How might an artful, people-centered laboratory inspire researchers to interact differently?

The L-shaped Engineering Research Building unites three separate laboratories and provides common space for many disciplines.©Warren Jagger

Founded in 1847, the engineering program at Brown University is the oldest in the Ivy League. But when Brown elevated its department to the status of School of Engineering in 2010, it was still without a unified home on campus. After several decades of growth, the engineering program had fragmented into three buildings with only tangential connections in both program and design. In 2014, Brown commissioned KieranTimberlake to design a new Engineering Research Center. Planned at the feasibility level as a standalone building with an umbilical connection to the existing engineering resources, the design instead matured into a campus planning effort that more broadly embodies the School and extends the campus core. The result is not an isolated research center but a transformative place of welcome for the entirety of the University.

Forming Connections

Collaborating in Brown's first multi-party integrated project delivery for a new building, we worked closely with the University and consultants to reconceive a program to invigorate the entire School of Engineering. Our collective efforts focused on discovering new ways for researchers to interact with each other and the larger campus community, which not only confirmed the infrastructure and resources for a state-of-the-art research center, but wholly changed the way research is seen on campus. The project site is deeply integrated into a previously disconnected cluster of engineering facilities. The new building transects these buildings and joins them alongside the new program to cohesively define a new Engineering quadrangle. Pedestrian paths encircle the quad and lend primacy to this new campus green, centering the renewed development as a shared community resource. Inside the building the central commons is a convivial open space that captures daily traffic flow and is also used for conferences and demonstrations that serve the larger university community.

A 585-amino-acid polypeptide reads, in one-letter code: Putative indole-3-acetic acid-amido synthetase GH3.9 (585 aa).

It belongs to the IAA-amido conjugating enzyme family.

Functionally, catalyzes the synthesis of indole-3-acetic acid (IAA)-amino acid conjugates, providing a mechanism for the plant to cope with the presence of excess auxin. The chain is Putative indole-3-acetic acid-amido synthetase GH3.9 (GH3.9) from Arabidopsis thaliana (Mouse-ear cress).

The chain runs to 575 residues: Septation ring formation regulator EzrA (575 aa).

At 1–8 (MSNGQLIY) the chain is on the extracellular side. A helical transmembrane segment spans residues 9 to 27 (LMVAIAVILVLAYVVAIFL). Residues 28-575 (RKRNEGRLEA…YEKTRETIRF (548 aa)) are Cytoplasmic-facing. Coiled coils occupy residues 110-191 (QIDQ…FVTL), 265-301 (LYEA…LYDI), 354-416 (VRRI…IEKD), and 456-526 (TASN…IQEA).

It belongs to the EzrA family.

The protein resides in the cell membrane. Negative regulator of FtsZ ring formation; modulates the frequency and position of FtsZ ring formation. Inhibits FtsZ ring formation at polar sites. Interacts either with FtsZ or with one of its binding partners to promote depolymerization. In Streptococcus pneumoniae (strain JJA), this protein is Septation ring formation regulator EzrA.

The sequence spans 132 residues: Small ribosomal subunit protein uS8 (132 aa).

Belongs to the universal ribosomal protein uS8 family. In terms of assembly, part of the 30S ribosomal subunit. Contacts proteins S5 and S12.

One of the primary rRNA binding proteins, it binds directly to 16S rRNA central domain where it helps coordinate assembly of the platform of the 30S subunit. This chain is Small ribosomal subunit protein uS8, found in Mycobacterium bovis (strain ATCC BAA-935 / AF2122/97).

"Collab" work spaces flank each laboratory and are lined with fritted glass to offer privacy without sacrificing natural light. ©Warren Jagger

Flexible and Light

A suite of multi-disciplinary laboratories is at the core of the building's program. Forward-looking and customizable, the building's engineering labs are accessible and loft-like, designed to adapt to shifting research types and encourage conversation and exchange among researchers and across academic disciplines. Flexible, open-plan “co-lab” workspaces connect visually and programmatically to each laboratory, enabling new workflows while maximizing daylight and views for all occupants. Exterior glass fiber-reinforced concrete fins are a unifying and rhythmic element that extend the masonry vocabulary of the surrounding campus, while keeping views into and from the building as open as possible and shielding the workspaces from solar heat and glare.

Glass-fiber concrete shading fins and metal screens on the building's facade reduce glare and manage solar heat gain. ©Warren Jagger

Art and Engineering

The architecture is enriched by artwork commissioned by Brown University's Public Art program, which selected artist Spencer Finch to create a series of installations throughout the new building. Inspired by the engineering experiments occurring at the school, Finch worked integrally with the architects and researchers to interpret tessellation patterns in ceramic tile, fritted glass, flooring, and wood wall panels. Collectively titled “The Garden in the Brain,” the interventions are alternately placed prominently and tucked away in discreet locations—a poetic approach to merge wonder and scientific discovery on Brown's campus.